The Colt Bisley was introduced in 1894 as a target pistol. The name Bisley came from the famous firing range in Bisley, England. The Colt Bisley can be distinguished by the longer grip, the wider hammer spur, and the wider trigger. The distinguishing feature of the Bisley Target Model is the topstrap, which is flat and fitted with a sliding rear sight, adjustable for windage only. The front sight is a removable blade, which fits into the slotted base attached to the barrel. The revolvers were supplied with different blades for elevation.
The Bisley mainspring is longer than the SAA mainspring, and the two are not interchangeable; it is attached to the hammer with a stirrup via a forked upper end. The serial numbers are stamped on the frame, the backstrap and the trigger-guard at the end of production, with tiny dies.
Bisleys were serial-numbered in the range of 156300–331916, in the same sequence as the Single Action Army. All Bisleys after No. 161,376 had "BISLEY MODEL" with the caliber stamped on the left side of the barrel, which is rare for older Colt revolvers. The most common calibers were .32-20, .38-40, .45 Colt, .44-40, .41 Colt, and the British calibers .450 Eley and .455 Eley. A total number of 44,350 were manufactured. Production of the Bisley was terminated in 1912, but serial No. 331916 was shipped after the First World War. Most Bisley Standard Model Revolvers shipped to a United States address were not used for target shooting, but for self-defense, because the grip and hammer were ideal for fast shooting.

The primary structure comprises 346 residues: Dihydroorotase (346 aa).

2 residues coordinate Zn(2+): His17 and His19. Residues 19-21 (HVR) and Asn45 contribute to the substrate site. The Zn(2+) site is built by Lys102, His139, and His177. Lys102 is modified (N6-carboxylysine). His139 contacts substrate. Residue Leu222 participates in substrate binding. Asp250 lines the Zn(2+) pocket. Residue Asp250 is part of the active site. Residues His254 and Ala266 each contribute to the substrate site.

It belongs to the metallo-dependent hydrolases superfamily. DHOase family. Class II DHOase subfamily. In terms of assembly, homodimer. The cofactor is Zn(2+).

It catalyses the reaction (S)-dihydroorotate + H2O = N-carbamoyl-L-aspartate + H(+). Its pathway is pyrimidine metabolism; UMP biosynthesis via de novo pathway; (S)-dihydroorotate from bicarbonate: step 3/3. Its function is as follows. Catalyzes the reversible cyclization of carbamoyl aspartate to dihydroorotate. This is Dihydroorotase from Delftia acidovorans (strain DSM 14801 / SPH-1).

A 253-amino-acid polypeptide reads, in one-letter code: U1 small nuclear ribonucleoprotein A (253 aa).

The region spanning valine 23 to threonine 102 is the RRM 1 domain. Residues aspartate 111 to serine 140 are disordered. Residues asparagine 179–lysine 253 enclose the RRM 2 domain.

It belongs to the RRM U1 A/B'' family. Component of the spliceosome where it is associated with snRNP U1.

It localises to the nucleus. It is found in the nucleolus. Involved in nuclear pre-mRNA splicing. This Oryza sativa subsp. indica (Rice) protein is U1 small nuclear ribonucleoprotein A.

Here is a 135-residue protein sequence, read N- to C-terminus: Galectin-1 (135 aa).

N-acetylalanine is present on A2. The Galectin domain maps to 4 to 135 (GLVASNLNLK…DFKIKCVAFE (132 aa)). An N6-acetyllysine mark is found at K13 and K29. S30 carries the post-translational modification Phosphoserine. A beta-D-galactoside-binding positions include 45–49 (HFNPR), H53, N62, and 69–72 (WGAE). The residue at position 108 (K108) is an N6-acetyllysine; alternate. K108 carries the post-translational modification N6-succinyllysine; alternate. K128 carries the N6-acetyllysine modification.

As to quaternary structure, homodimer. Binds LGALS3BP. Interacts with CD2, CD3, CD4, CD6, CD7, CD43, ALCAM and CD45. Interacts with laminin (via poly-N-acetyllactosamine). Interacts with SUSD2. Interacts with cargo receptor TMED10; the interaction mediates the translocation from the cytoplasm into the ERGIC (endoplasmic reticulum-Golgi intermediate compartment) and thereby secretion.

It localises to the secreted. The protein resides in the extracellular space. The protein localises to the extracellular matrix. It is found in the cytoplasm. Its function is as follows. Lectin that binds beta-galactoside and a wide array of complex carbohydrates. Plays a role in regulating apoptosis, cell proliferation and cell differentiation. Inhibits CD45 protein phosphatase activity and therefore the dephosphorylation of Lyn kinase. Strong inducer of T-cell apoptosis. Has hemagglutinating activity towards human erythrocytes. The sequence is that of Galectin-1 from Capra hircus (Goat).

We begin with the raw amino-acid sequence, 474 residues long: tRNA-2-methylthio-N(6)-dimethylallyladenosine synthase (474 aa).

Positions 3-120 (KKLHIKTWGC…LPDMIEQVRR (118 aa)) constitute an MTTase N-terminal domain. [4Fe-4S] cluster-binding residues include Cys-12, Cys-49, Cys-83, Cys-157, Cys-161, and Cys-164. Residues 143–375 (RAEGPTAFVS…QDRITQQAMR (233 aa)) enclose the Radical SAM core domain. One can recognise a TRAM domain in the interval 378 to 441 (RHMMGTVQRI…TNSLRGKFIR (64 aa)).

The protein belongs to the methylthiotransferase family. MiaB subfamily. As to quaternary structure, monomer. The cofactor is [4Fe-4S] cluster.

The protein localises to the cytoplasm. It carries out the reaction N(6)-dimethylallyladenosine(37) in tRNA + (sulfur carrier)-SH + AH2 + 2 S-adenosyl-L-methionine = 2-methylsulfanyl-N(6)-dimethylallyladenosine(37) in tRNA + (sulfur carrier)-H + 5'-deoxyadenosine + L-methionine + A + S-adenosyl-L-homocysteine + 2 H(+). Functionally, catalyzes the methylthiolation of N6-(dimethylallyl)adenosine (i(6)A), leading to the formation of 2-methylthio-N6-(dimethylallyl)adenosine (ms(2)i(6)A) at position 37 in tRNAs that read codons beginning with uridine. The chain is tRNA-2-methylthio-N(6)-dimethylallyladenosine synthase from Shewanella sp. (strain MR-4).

This gun was made with a 4 3/4 inch barrel and chambered in 32-20 caliber. Gun is tight with four clicks and strong rifling. All numbers match on the revolver and will make an excellent shooting addition to your Colt collection.